13.4 Measurement Error Models

Statistical models or differential equations may be used to estimate the parameters and/or initial state of a dynamic system given noisy measurements of the system state at a finite number of time points.

For instance, suppose the simple harmonic oscillator has a parameter value of \(\theta = 0.15\) and initial state \(y(t=0) = (1,0)\). Now suppose the system is observed at 10 time points, say \(t=1, 2, ..., 10\), where each measurement of \(y(t)\) has independent \(\mathsf{normal}(0, 0.1)\) error in both dimensions (\(y_1(t)\) and \(y_2(t)\)). A plot of such measurements is shown in the simple harmonic oscillator trajectory plots.

Trajectory of the simple harmonic oscillator given parameter \(\theta=0.15\) and initial condition \(y(t=0) = (1,0)\) with additional independent \(\mathsf{normal}(0,0.1)\) measurement error in both dimensions.

Simple harmonic oscillator trajectory

Figure 13.1: Simple harmonic oscillator trajectory

id:sho-trajectory.figure

Simulating Noisy Measurements

The data used to make this plot is derived from the Stan model to simulate noisy observations given below.

functions {
  real[] sho(real t,
             real[] y,
             real[] theta,
             real[] x_r,
             int[] x_i) {
    real dydt[2];
    dydt[1] = y[2];
    dydt[2] = -y[1] - theta[1] * y[2];
    return dydt;
  }
}
data {
  int<lower=1> T;
  real y0[2];
  real t0;
  real ts[T];
  real theta[1];
}
transformed data {
  real x_r[0];
  int x_i[0];
}
model {
}
generated quantities {
  real y_hat[T,2] = integrate_ode_rk45(sho, y0, t0, ts, theta, x_r, x_i);
  // add measurement error
  for (t in 1:T) {
    y_hat[t, 1] += normal_rng(0, 0.1);
    y_hat[t, 2] += normal_rng(0, 0.1);
  }
}

id:sho-sim.figure

The system of differential equations is coded as a function. The system parameters theta and initial state y0 are read in as data along with the initial time t0 and observation times ts. The generated quantities block is used to solve the ODE for the specified times and then add random measurement error, producing observations y_hat. Because the system is not stiff, the rk45 solver is used.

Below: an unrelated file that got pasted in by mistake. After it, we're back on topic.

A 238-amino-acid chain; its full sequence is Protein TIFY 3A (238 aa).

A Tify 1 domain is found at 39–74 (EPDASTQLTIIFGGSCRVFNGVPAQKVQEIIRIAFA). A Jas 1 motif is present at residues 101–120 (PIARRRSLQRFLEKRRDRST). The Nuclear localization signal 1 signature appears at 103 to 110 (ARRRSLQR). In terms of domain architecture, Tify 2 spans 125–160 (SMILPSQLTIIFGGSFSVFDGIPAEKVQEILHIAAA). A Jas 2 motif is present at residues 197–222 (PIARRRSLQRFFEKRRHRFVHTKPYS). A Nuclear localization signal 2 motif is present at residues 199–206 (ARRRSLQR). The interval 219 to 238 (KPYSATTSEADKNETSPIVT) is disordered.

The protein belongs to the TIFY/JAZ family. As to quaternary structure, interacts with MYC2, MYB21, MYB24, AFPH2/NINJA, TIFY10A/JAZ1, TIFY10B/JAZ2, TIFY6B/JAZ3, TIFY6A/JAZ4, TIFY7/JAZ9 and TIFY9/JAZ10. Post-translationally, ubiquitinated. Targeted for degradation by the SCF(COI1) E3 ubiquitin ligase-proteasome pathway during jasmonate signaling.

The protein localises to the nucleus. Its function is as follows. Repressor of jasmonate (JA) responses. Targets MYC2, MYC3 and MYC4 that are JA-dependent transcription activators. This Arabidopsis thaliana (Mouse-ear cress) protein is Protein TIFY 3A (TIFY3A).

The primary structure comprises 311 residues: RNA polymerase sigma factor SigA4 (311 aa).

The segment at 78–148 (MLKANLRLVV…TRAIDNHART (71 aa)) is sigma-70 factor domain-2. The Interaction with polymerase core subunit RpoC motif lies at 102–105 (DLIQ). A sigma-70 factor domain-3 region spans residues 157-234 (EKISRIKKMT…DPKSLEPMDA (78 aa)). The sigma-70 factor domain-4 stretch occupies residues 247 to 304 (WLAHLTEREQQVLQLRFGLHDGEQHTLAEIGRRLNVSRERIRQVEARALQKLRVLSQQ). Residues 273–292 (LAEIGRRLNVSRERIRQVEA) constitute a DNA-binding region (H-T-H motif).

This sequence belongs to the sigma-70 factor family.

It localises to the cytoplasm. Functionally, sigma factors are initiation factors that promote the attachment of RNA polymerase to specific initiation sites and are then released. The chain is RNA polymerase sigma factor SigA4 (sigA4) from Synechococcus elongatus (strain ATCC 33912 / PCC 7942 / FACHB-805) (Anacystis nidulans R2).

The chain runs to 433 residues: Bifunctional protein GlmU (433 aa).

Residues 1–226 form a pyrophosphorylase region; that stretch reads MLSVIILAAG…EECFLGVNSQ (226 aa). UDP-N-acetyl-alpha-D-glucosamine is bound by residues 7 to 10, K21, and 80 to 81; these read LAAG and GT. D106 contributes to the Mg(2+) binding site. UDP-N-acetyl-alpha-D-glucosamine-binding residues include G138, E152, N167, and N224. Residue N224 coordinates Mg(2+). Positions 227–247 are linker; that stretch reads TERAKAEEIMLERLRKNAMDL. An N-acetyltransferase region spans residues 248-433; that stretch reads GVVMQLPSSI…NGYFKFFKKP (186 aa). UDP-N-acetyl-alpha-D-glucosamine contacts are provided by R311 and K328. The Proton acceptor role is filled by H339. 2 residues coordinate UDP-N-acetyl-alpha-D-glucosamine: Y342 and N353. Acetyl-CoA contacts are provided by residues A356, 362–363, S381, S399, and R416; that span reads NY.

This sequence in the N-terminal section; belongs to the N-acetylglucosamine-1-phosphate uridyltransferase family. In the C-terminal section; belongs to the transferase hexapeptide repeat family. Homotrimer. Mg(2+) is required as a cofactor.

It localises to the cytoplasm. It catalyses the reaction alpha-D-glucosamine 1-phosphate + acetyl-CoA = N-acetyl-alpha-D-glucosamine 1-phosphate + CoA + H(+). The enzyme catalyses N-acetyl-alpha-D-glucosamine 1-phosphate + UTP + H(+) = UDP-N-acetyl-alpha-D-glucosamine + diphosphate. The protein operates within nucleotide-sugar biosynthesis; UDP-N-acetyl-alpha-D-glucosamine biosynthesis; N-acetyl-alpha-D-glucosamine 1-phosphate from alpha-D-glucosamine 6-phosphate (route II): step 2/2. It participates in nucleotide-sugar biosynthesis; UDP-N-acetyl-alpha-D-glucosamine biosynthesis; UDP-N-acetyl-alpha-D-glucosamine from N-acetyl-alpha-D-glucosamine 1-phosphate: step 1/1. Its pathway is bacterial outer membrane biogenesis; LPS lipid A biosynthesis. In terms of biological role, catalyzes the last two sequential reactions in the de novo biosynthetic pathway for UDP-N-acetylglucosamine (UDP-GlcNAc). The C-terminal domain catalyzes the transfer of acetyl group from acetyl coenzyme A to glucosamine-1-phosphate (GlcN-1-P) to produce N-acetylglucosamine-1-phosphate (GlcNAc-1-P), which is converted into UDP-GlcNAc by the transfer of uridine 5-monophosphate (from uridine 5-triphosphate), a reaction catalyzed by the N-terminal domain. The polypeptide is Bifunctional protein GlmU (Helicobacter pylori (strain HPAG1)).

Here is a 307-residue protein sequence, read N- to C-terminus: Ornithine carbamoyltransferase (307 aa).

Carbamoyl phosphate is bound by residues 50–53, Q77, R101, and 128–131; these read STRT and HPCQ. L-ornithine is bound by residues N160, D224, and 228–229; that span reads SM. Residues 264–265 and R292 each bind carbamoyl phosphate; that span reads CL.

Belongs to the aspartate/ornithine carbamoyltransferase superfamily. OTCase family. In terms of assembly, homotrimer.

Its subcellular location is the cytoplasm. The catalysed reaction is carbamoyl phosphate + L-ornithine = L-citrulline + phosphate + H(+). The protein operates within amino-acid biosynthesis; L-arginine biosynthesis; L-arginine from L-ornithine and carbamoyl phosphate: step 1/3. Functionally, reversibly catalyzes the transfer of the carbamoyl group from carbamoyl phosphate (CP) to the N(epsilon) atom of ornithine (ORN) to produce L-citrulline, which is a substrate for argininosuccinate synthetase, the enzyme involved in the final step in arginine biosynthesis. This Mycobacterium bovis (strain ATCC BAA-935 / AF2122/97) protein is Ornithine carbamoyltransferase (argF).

This program illustrates the way in which the ODE solver is called in a Stan program,

y_hat = integrate_ode_rk45(sho, y0, t0, ts, theta, x_r, x_i);

This assigns the solutions to the system defined by function sho, given initial state y0, initial time t0, requested solution times ts, parameters theta, real data x, and integer data x_int. The call explicitly specifies the Runge-Kutta solver (for non-stiff systems).

Here, the ODE solver is called in the generated quantities block to provide a \(10 \times 2\) array of solutions y_hat to which measurement error is added using the normal pseudo-random number generating function normal_rng. The number of rows in the solution array is the same as the size of ts, the requested solution times.

Data versus Parameters

Unlike other functions, the integration functions for ODEs are limited as to the origins of variables in their arguments. In particular, the time t, real data x, and integer data x_int must be expressions that only involve data or transformed data variables. The initial state y or the parameters theta are the only arguments which may involve parameters.

Estimating System Parameters and Initial State

Stan provides statistical inference for unknown initial states and/or parameters. The ODE solver will be used deterministically to produce predictions, much like the linear predictor does in a generalized linear model. These states will then be observed with measurement error.

functions {
  real[] sho(real t,
             real[] y,
             real[] theta,
             real[] x_r,
             int[] x_i) {
    real dydt[2];
    dydt[1] = y[2];
    dydt[2] = -y[1] - theta[1] * y[2];
    return dydt;
  }
}
data {
  int<lower=1> T;
  real y[T,2];
  real t0;
  real ts[T];
}
transformed data {
  real x_r[0];
  int x_i[0];
}
parameters {
  real y0[2];
  vector<lower=0>[2] sigma;
  real theta[1];
}
model {
  real y_hat[T,2];
  sigma ~ cauchy(0, 2.5);
  theta ~ std_normal();
  y0 ~ std_normal();
  y_hat = integrate_ode_rk45(sho, y0, t0, ts, theta, x_r, x_i);
  for (t in 1:T)
    y[t] ~ normal(y_hat[t], sigma);
}

id:sho-both.figure

This Stan program allows estimates of unknown initial conditions y0 and system parameter theta for the simple harmonic oscillator with independent normal measurement error.

A Stan program that can be used to estimate both the initial state and parameter value for the simple harmonic oscillator given noisy observations is given above. Compared to the program for simulation, the program to estimate parameters uses the integrate_ode function in the model block rather than the generated quantities block. There are Cauchy priors on the measurement error scales sigma and standard normal priors on the components of parameter array theta and initial state parameter array y0. The solutions to the ODE are then assigned to an array y_hat, which is then used as the location in the observation noise model as follows.

y_hat = integrate_ode_rk45(sho, y0, t0, ts, theta, x_r, x_i);
for (t in 1:T)
  y[t] ~ normal(y_hat[t], sigma);

As with other regression-like models, it’s easy to change the noise model to be robust (e.g., Student-t distributed), to be correlated in the state variables (e.g., with a multivariate normal distribution), or both (e.g., with a multivariate Student-t distribution).

In this simple model with independent noise scales of 0.10, 10 observed data points for times \(t = 1, ..., 10\) is sufficient to reliably estimate the ODE parameter, initial state, and noise scales.